Best Ways to Sit for Lower Back Pain

We spend a lot of our days sitting: driving, watching T.V., surfing the web, and working. Unfortunately, if you suffer from lower back pain, you may find it difficult to get comfortable when sitting down. It’s understandable, as sitting adds 40 – 90% more pressure on your back discs than standing does!

If you work an office job or spend a lot of time sitting in front of a computer, this can only exacerbate your lower back pain. Luckily, a physiotherapy expert can suggest ways to support your spine. These methods will protect your lower back and encourage healing.

Here are some of the best positions for sitting with lower back pain, along with some tips to help you manage your symptoms.

Support the Spine’s Natural Curves

When you sit down, your spine naturally curves and has a “hollow” spot. This section of the spine, known as the lumbar spine, should be supported to maintain the spine’s correct natural position and encourage a swift recovery.

To see if your chair has the proper lumbar support, sit in the chair and scoot your hips back so your buttocks touch the backrest. If there’s space between the backrest and your lumbar spine, you’ll want to add some support!

You can buy backrest pads that slide onto the chair and offer the proper support. If you can’t find a pad, a rolled-up towel between your back and the chair can achieve the same effect.

Recline Your Seat

If you spend a lot of time in an office chair, the backrest may be set to 90° degrees. However, this could encourage slouching forward, worsening your back pain.

Instead, try reclining your seat! Reclining your seat even by ten degrees can reduce pressure on your spinal discs and relieve your lower back pain. For maximum pain relief,
recline your backrest to 120°.

Get a Padded Chair

Sitting all day on a hard chair is a recipe for lower back pain, so it may be time to invest in a padded chair if you don’t already have one! Ample padding on your seat is important when dealing with lower back pain. Adequate padding will take pressure off certain joints and muscles, making sitting more comfortable.

A chair should have at least four centimetres of padding, with thicker padding towards the back of the seat. Avoid chairs with too much cushioning, as this will cause you to sink into the chair, putting pressure on the
wrong areas and limiting your ability to move.

Rest Your Elbows Properly

You may not realize it, but keeping your elbows in the correct position while sitting can help you manage your lower back pain. Proper support for your upper extremities will keep the pressure off your back.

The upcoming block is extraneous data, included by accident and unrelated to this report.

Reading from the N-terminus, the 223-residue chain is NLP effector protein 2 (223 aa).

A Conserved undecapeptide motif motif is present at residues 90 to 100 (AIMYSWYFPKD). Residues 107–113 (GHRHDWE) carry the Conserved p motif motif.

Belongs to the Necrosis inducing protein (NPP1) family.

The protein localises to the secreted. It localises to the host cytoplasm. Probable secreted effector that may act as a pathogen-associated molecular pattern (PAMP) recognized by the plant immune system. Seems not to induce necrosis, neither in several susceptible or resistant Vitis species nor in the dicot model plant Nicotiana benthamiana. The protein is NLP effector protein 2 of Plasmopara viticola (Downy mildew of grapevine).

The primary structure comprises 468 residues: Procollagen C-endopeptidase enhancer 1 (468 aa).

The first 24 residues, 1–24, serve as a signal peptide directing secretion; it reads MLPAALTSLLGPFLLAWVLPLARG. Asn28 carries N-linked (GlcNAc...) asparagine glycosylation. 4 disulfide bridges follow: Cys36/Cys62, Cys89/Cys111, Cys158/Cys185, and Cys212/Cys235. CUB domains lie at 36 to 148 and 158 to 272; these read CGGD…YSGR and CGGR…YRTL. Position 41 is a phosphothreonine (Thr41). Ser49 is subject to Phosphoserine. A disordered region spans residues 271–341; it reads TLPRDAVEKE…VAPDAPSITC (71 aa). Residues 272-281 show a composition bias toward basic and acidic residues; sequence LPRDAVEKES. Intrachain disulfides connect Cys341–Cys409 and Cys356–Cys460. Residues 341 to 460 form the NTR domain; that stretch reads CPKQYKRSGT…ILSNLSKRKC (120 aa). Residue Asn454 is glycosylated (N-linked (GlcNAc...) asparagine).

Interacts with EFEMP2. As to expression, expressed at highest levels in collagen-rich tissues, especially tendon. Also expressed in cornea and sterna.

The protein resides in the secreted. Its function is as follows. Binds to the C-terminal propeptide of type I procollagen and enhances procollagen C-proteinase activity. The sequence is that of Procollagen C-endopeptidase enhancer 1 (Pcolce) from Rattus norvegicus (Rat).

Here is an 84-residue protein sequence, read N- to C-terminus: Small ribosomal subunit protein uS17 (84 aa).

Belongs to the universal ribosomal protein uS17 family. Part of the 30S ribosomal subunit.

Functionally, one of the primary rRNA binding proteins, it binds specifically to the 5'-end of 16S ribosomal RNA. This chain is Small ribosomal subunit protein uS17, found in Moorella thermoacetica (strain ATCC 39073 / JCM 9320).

You want your arms close to your body, so when sitting at a desk, make sure your elbows are bent at about 90° and keep your shoulders relaxed. Consider investing in wrist supports if you do a lot of typing.

Elevate Your Knees

The position of your knees while sitting can affect your back. It’s a good rule of thumb to sit with your feet flat on the floor. Your knees should be level with your hips. Using a footrest can be helpful if your legs are too short for this.

Be sure not to cross your legs, as this will make it easier to rest your weight on one side of your body. Keeping your weight evenly distributed across your hips is crucial to avoid further injury and promote healing.

Change Positions Throughout the Day

No matter how you sit, staying in the same position for too long can cause muscle stiffness and exacerbate your back pain. As such, it’s important to change your position throughout the day. Lie flat on the floor for a few minutes if you can.

If you have a desk job, it may be difficult to sit in any position besides the typical sitting position at your workstation. If this is the case, stretch and move around for a few minutes every hour.

This will keep your muscles from stiffening up, reduce pressure on muscles and joints, and prevent more pain later
on. Another option is to get a standing desk to alternate between sitting and standing throughout the day.

Don’t Slouch

When it comes to lower back pain, one of the worst things you can do is slouch! This will be painful and make your recovery process longer. If you can, make adjustments to prevent yourself from slouching forward.

If you work an office job, this could include sitting the correct distance away from your computer and raising your computer to eye level.

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